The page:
TORN CURTAIN
1966, Universal, 128 min, USA, Dir: Alfred Hitchcock

With spy films all the rage in the mid-1960s, director Alfred Hitchcock delves into cloak-and-dagger territory in this underrated Cold War thriller. Physicist Paul Newman defects to East Germany with fiancée Julie Andrews - but he is actually a double agent on the hunt for missile technology. Fast-moving and beautifully shot, TORN CURTAIN includes indelible supporting performances from Lila Kedrova, Tamara Toumanova and Wolfgang Kieling (as a particularly hard-to-kill security officer), and a tense museum sequence that inspired a similar scene in Wes Anderson’s THE GRAND BUDAPEST HOTEL.


MARY POPPINS
1964, Walt Disney Co., 140 min, USA, Dir: Robert Stevenson

When nanny Mary Poppins (Julie Andrews) comes to work for the Banks family in their turn-of-the-20th-century London household, she uplifts everyone’s spirits and brings magic to their lives. Dick Van Dyke is Bert, the good-natured chimney sweep, while the great Jane Darwell, in her last screen appearance, plays the bird lady. Features the classic musical numbers "Chim Chim Cher-ee," "A Spoonful of Sugar," "Feed the Birds" and "Supercalifragilisticexpialidocious."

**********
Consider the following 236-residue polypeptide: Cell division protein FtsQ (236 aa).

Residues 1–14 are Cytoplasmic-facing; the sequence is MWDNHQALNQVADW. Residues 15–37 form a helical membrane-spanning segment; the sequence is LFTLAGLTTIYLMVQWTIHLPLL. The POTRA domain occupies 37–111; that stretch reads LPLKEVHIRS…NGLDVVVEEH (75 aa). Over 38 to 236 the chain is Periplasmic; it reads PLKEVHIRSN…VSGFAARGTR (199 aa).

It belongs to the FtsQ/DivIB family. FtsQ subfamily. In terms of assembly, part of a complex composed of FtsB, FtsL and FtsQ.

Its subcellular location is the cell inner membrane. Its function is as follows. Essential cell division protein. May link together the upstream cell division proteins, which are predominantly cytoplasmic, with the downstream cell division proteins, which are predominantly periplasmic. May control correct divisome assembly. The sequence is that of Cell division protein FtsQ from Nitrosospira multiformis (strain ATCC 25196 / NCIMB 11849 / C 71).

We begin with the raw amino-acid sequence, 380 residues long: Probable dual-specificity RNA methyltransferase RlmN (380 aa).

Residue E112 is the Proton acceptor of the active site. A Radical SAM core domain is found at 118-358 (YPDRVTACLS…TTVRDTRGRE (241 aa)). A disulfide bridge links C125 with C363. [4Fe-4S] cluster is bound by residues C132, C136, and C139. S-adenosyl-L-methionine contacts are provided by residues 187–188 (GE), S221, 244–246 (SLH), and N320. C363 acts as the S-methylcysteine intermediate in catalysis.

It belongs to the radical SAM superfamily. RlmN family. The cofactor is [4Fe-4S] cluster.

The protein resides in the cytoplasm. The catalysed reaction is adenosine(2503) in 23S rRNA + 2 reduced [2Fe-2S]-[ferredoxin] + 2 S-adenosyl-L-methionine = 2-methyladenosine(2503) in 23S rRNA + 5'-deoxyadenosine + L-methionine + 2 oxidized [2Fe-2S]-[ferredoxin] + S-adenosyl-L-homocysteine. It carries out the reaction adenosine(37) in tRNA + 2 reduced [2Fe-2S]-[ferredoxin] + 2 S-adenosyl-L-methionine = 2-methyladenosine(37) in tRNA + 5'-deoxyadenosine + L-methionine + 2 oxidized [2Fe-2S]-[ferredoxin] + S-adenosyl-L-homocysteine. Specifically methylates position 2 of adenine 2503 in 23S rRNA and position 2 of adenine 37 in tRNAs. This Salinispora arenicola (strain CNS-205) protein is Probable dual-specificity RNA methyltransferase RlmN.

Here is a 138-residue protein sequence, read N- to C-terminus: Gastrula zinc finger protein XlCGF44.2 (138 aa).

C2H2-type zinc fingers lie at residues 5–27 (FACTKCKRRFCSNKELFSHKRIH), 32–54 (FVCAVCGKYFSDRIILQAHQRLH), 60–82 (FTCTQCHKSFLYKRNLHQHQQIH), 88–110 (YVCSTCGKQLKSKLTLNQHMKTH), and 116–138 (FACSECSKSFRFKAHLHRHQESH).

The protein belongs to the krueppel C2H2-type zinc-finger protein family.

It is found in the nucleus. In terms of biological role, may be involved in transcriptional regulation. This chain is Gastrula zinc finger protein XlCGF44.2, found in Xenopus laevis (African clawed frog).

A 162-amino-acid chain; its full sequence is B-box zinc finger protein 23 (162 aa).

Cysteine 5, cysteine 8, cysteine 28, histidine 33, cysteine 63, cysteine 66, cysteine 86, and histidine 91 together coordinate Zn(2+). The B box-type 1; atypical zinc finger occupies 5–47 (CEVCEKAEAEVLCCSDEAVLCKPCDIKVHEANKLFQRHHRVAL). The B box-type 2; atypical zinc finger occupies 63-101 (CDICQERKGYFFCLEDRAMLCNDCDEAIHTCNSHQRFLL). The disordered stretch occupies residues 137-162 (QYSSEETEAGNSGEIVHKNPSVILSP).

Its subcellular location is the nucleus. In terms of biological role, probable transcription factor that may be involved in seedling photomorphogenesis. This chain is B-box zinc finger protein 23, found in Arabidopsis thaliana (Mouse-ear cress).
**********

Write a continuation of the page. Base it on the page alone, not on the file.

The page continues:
S.O.B.
1981, Warner Bros., 122 min, Dir: Blake Edwards

When director Richard Mulligan's expensive musical turns out to be a flop, he decides to recut it as an erotic epic that will exploit the squeaky-clean image of star Julie Andrews. This hilarious and trenchant satire has echoes of Edwards' own experiences making DARLING LILI, but its comedy reaches beyond mere score-settling to present a mercilessly funny - and at times surprisingly sweet - poison-pen love letter to the American cinema. The great supporting cast includes William Holden, Robert Webber, Robert Vaughn, Larry Hagman (J.R. of "Dallas") and a very young Rosanna Arquette.


Syndicate content